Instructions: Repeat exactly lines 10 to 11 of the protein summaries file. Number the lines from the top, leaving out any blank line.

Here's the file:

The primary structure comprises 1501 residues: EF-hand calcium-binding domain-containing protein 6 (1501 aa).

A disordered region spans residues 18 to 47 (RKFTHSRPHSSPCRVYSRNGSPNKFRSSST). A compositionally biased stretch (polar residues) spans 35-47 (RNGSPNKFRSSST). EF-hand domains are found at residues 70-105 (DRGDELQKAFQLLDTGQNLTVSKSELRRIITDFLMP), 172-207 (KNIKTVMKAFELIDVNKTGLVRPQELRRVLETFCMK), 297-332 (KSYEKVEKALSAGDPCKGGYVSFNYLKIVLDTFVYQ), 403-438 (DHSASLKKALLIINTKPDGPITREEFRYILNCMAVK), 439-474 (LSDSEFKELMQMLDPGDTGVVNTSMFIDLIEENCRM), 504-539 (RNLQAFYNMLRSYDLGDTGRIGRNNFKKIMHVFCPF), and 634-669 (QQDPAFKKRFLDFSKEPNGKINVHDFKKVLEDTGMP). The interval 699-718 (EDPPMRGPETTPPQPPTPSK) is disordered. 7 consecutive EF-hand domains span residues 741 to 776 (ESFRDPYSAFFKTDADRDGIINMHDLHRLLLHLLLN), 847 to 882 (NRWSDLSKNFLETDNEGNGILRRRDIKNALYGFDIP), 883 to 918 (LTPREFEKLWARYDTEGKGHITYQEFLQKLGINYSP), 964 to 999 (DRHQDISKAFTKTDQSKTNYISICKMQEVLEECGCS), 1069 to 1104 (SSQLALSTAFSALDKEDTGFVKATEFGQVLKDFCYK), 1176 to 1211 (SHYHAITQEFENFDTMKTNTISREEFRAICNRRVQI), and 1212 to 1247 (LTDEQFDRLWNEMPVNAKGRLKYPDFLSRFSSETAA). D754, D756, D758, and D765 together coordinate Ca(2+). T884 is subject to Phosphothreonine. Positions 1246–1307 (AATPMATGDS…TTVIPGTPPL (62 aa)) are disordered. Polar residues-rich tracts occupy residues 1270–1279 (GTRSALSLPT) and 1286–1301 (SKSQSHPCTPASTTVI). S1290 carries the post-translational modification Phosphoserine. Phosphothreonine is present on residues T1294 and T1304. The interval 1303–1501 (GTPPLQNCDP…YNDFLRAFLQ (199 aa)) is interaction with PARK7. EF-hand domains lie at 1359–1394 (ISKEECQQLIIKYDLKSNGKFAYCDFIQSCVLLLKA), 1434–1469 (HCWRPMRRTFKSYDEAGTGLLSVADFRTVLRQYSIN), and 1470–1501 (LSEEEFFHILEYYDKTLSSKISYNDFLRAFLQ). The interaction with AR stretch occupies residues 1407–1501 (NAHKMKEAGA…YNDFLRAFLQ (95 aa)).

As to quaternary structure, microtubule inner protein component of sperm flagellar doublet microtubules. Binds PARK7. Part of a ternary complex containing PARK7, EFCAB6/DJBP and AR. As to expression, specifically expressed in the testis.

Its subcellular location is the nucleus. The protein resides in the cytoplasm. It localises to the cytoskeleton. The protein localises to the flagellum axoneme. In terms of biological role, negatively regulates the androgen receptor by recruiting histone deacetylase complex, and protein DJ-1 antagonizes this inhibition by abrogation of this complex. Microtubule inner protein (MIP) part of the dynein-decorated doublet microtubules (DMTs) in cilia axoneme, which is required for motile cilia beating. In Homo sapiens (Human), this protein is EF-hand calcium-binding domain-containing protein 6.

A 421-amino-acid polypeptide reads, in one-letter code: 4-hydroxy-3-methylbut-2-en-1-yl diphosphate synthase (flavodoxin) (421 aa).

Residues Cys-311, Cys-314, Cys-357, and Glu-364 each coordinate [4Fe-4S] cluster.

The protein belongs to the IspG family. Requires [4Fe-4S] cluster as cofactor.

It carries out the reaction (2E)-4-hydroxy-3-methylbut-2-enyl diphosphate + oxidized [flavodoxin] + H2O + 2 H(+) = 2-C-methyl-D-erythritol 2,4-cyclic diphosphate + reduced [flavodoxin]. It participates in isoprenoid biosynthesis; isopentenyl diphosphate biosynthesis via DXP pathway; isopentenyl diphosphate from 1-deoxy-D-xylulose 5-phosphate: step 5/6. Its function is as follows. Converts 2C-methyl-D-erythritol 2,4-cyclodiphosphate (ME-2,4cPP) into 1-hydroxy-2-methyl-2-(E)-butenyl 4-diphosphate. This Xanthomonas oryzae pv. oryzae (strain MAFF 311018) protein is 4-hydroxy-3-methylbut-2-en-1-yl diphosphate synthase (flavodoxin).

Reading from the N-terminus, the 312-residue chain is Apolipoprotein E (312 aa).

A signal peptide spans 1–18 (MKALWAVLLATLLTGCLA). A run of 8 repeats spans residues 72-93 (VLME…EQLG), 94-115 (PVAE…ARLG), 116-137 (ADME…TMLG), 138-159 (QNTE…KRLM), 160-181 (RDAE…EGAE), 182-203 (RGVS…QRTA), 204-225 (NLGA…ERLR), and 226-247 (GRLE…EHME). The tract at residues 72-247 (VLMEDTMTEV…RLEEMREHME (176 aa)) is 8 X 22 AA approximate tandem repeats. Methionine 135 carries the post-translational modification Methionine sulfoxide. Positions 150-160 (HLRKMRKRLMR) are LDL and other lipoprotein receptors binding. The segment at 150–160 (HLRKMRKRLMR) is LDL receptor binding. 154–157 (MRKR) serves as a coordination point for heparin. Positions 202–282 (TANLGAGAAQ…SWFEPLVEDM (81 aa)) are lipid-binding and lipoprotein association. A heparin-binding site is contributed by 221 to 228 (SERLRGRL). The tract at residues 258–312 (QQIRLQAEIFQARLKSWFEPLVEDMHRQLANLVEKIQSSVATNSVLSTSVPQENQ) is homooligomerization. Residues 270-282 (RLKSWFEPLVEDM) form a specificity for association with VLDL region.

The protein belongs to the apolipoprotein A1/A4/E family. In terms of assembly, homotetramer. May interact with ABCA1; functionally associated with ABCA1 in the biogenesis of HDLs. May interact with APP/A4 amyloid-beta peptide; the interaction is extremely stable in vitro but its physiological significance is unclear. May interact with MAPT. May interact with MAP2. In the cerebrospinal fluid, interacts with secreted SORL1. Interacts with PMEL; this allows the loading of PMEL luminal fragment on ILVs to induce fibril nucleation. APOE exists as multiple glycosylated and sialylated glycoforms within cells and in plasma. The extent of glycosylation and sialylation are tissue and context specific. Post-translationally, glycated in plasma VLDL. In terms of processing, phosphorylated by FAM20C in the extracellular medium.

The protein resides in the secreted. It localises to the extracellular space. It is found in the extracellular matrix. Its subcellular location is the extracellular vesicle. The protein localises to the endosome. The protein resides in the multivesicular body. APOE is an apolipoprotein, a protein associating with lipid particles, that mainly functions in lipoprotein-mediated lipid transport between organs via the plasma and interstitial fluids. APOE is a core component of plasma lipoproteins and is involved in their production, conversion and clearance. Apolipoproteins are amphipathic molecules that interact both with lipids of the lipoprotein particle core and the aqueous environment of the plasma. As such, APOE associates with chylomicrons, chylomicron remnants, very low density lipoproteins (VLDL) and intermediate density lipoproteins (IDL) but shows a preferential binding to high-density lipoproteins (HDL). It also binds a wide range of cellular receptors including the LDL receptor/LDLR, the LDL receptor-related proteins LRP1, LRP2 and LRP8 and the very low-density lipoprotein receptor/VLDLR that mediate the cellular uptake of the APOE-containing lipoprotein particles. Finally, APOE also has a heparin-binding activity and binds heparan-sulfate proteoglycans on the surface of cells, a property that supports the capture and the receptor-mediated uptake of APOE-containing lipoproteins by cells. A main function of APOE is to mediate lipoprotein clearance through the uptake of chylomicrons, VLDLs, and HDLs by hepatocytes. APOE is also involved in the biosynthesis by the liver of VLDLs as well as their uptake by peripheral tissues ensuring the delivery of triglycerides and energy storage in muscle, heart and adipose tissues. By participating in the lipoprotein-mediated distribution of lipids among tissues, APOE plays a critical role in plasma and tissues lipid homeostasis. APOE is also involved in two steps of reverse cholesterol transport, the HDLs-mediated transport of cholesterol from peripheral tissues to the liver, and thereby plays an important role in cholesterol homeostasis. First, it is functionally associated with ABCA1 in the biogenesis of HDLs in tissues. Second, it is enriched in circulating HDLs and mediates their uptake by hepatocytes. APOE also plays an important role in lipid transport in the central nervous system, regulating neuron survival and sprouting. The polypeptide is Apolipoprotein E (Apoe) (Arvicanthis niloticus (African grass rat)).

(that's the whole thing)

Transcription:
A signal peptide spans 1–18 (MKALWAVLLATLLTGCLA). A run of 8 repeats spans residues 72-93 (VLME…EQLG), 94-115 (PVAE…ARLG), 116-137 (ADME…TMLG), 138-159 (QNTE…KRLM), 160-181 (RDAE…EGAE), 182-203 (RGVS…QRTA), 204-225 (NLGA…ERLR), and 226-247 (GRLE…EHME). The tract at residues 72-247 (VLMEDTMTEV…RLEEMREHME (176 aa)) is 8 X 22 AA approximate tandem repeats. Methionine 135 carries the post-translational modification Methionine sulfoxide. Positions 150-160 (HLRKMRKRLMR) are LDL and other lipoprotein receptors binding. The segment at 150–160 (HLRKMRKRLMR) is LDL receptor binding. 154–157 (MRKR) serves as a coordination point for heparin. Positions 202–282 (TANLGAGAAQ…SWFEPLVEDM (81 aa)) are lipid-binding and lipoprotein association. A heparin-binding site is contributed by 221 to 228 (SERLRGRL). The tract at residues 258–312 (QQIRLQAEIFQARLKSWFEPLVEDMHRQLANLVEKIQSSVATNSVLSTSVPQENQ) is homooligomerization. Residues 270-282 (RLKSWFEPLVEDM) form a specificity for association with VLDL region.

The protein belongs to the apolipoprotein A1/A4/E family. In terms of assembly, homotetramer. May interact with ABCA1; functionally associated with ABCA1 in the biogenesis of HDLs. May interact with APP/A4 amyloid-beta peptide; the interaction is extremely stable in vitro but its physiological significance is unclear. May interact with MAPT. May interact with MAP2. In the cerebrospinal fluid, interacts with secreted SORL1. Interacts with PMEL; this allows the loading of PMEL luminal fragment on ILVs to induce fibril nucleation. APOE exists as multiple glycosylated and sialylated glycoforms within cells and in plasma. The extent of glycosylation and sialylation are tissue and context specific. Post-translationally, glycated in plasma VLDL. In terms of processing, phosphorylated by FAM20C in the extracellular medium.